What does the new Coronavirus (Scotland) (No 2) Bill mean for you?

The Coronavirus (Scotland) (No 2) Bill is expected to come into force this week. Scott Clair considers some of the key features of the new Bill.

26 May 2020

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Firstly, the Bill relaxes the requirements for tenants under a student residential tenancy giving notice to end their tenancy for a reason relating to coronavirus. Notably, in all cases where the tenancy was entered into and the property occupied prior to the Act coming into force, all that will be required is seven days’ notice in writing by the tenant. The Bill goes on to strengthen the protection of private residential tenants from eviction by the First Tier Tribunal where the arrears relate to the period of the ongoing coronavirus pandemic.

Notably, in relation to debt recovery and personal insolvency, the Bill increases the sequestration threshold by a petitioning qualified creditor(s) significantly from £3,000 to £10,000. The effect is that a qualified creditor(s) will not now be able to proceed with seeking an individual debtor’s bankruptcy from the court unless the debts total at least £10,000. This is therefore another significant debtor protection measure that the Scottish Government has introduced in response to the coronavirus pandemic. The Bill also removes the fee payable to the Accountant in Bankruptcy that would otherwise apply to many debtors when making a fast-track application for their own sequestration.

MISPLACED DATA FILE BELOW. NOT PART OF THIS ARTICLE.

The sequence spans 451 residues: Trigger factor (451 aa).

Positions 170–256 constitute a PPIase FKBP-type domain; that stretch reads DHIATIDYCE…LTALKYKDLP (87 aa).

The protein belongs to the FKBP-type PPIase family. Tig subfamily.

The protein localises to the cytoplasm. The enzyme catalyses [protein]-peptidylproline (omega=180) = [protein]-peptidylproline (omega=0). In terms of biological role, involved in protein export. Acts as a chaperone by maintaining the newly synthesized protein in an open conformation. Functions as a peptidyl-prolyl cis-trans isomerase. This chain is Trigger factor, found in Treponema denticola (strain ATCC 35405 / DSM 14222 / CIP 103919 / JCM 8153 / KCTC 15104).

The Bill goes on to make further provisions in respect of social care and specifically with regard to care homes and care in the community, as well as providing for significant inroads in the effective reopening of the Scottish criminal justice system. There is also a welcome technological innovation in that documents which otherwise would require to be intimated on the walls of court will now be available on the Scottish Courts and Tribunal Service (SCTS) website.

The Bill also provides for documents requiring to be lodged in the Register of Inhibitions (ROI) to be signed electronically (where they would otherwise require a wet signature) and for electronic submission of documents. It is hoped this will allow for the resumption of ordinary business at the ROI in early course.

The Bill will also temporarily remove the requirement for the physical presence of a solicitor, advocate or Notary Public when administering an Oath or Affirmation; which again is to be welcomed and will allow for remote solemnisation and notarising of documents.

If you or your business is affected by any of the matters in this article, please contact Scott Clair if you wish to discuss.

 

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Scott Clair